Roxy had a verybad start in lifePoor Roxy is just ten months old, and probably a Labrador-Pit Bull  cross.

She had been living in one room, surrounded feces and urine, and the gentleman found her with two dogs he describes as ‘fighting dogs’ that intimidated her to staying in her corner. She is now living with a couple and their two-year-old son, and the adjustment is enormous. She is scared and confused. They have bathed her twice which terrifies her, and the water is still filthy.

She only poos once a day – on the sitting room rug. She holds it until she is alone at night. This is hardly surprising when all her life she has done it indoors, and because her new owners scolded her (she would immediately cower). She will be waiting until she’s all alone and nobody is looking. She won’t toilet on walks or in the garden (she won’t go outside alone).

Outside she is surprisingly calm unless approached by a person or until she sees another dog, when understandably she is very reactive. She has had no experience of normal dog to dog interaction. She will rear up, snarl, hackle and lunge.

I have started them off with ‘homework’ for a fortnight and shall go again. They need to start somewhere and the basics are gaining Roxy’s confidence, which isn’t done either by over-compensating as the were doing or disciplining her with a cross voice. She is super-sensitive and already showing signs of becoming overly attached to the gentleman, leading to possessiveness and growling. The toileting needs approaching in the right way, as does encountering other dogs on walks.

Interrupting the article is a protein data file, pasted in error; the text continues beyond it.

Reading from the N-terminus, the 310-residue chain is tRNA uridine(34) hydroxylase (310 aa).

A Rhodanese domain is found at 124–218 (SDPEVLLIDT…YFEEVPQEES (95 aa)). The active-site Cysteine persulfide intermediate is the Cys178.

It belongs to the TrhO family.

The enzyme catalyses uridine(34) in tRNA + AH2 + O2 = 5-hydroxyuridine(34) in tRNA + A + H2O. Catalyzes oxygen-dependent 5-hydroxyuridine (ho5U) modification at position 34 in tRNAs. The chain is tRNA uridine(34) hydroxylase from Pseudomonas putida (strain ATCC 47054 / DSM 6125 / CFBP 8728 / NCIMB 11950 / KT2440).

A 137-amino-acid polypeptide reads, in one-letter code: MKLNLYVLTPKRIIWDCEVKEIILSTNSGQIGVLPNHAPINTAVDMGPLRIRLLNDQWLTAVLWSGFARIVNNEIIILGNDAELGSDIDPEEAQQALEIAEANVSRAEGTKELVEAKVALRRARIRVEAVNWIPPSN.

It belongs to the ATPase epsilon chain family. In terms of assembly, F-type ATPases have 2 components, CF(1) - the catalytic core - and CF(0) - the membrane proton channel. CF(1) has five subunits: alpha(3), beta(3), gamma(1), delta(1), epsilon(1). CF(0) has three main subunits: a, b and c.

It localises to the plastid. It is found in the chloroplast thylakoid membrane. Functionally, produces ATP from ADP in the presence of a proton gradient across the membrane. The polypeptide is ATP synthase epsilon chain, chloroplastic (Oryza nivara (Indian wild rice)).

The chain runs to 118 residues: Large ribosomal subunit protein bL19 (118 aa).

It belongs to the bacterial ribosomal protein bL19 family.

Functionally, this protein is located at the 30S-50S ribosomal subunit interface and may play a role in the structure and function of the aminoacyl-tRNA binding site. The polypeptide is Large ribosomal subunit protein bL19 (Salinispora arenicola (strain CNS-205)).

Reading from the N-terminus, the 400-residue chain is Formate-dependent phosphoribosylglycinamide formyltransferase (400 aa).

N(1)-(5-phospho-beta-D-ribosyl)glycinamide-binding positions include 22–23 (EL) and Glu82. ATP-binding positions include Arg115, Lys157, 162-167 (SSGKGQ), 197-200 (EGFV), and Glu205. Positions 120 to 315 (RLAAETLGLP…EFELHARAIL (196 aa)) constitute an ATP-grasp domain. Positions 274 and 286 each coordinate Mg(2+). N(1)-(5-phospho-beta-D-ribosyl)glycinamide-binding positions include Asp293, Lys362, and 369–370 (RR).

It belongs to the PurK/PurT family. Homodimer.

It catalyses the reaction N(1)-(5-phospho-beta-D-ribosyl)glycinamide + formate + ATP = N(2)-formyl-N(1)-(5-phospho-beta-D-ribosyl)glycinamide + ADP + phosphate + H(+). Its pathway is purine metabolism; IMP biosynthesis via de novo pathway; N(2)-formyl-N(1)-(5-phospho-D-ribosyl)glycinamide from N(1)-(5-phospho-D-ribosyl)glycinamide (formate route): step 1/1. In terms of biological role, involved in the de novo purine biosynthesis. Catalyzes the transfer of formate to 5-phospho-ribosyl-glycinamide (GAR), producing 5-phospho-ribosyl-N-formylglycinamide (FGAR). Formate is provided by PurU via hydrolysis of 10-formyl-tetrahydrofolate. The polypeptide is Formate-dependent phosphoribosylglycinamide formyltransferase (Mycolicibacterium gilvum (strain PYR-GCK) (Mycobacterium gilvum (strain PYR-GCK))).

Roxy has had no healthy interactions with either humans or dogs, though I do wonder whether her very early days might have been different as she could actually be far worse. That is a tragic thought. You can see in the first photo she’s doing a deliberate ‘look-away’, showing her uneasiness at people looking at her.

The very first priority is a dog gate for the kitchen doorway. This will solve a lot of problems. Night time toileting will be on a washable floor, she will feel safe away from the’ barking chair’ at the front window and, most importantly, she can be separated from their two-year-old son if necessary.

 I can help you, too, with these problems or any other that you may be having with your dog.